Archive | February 1, 2010

Three Colours: Red (1994)

I first came across the great Polish Director Krzysztof Kieslowski a few years ago when purely by happenstance I stumbled across his feature Krótki film o milosci  (A short film about love ), Made in 1988, it is without doubt one of the most sensitive and powerful depictions of love ever committed to film and a masterpiece in contemporary filmmaking.

Unfortunately, outside of Poland the film had an extremely limited release and as a result a very limited audience. However the films that caterpulted Kieslowski to international stardom was his Three Colours Trilogy. Three Colours : Blue(Trois couleurs: Bleu) was released in 1993 followed by Three Colours: White (Trzy kolory: Bialy) in 1994. The final film in the trilogy, the Oscar nominated Three Colours: Red came out in the same year. Each film depicts a different facet of the human condition.

Red is my personal favourite of the three films and having recently revisited it on DVD I am still in awe of Kieslowski’s talent as a story teller. The film was Oscar nominated and won countless international film awards.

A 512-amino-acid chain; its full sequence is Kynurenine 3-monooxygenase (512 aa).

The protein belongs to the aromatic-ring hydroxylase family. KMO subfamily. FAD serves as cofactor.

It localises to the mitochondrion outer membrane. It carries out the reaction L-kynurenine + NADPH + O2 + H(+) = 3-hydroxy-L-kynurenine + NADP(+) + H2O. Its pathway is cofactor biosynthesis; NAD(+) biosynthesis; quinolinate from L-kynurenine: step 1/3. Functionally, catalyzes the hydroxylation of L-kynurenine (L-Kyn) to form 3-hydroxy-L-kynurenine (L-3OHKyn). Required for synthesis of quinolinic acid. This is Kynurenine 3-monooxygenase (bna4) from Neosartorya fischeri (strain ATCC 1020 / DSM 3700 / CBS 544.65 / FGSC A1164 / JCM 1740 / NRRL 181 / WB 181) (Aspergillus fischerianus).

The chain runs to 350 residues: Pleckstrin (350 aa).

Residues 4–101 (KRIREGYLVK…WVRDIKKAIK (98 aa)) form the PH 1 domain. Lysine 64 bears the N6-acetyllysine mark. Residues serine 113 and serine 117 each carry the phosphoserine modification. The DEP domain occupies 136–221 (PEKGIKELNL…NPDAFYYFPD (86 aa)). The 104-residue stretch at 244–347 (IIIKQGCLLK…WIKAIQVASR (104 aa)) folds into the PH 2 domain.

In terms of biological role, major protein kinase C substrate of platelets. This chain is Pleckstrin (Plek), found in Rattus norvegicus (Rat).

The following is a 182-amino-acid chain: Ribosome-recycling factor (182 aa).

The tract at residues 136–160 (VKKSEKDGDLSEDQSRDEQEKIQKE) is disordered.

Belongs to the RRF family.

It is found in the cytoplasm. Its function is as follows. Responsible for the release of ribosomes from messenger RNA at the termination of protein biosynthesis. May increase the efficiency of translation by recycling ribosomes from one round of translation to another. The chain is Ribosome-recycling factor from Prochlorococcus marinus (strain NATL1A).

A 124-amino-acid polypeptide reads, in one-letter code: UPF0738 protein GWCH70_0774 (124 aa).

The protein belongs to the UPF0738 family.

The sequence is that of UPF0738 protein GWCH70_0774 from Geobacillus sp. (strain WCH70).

It is a multi-layered, densely plotted meditation on the nature of fate and love. In Red, love and fate are intertwined but complex notions, dictated as much by the whims of human beings as the invisible parallel associations that seems to pass us by. One can sense that the film is really an allegory, a reenactment of Prospero’s omnipresent gestures in The Tempest, yet it is more than its story appears. Red demands countless viewings, and in each viewing something new is discovered that weaves itself into the already immaculately plotted structure.

Although Red stands alone as a masterwork from Kieslowski, it’s best viewed as part of the trilogy. Elements of Blue and White are referenced in Red, which knowing viewers will no doubt enjoy.

Kieslowski intended to retire after this film, so in a way it is his artistic testament. He died a couple of years later and though it is said that he intended to return to directing, destiny decided that this was indeed his last film. A last film any director would be proud of!

Post Cold War Polish cinema had been stagnating somewhat with a lot of Polish talent, such as Cinematographer Janusz Kamiński and Directors Agnieszka Holland and Roman Polanski, graduates from the world famous Lodz Film School, choosing to work in Hollywood. Kieslowski, himself a former Lodz student, chose to stay in Poland and was a beacon for Film excellence. He will without a shadow of a doubt, take his place alongside Steven Spielberg and Akira Kurasawa as one of the truly great filmmakers the world has ever seen.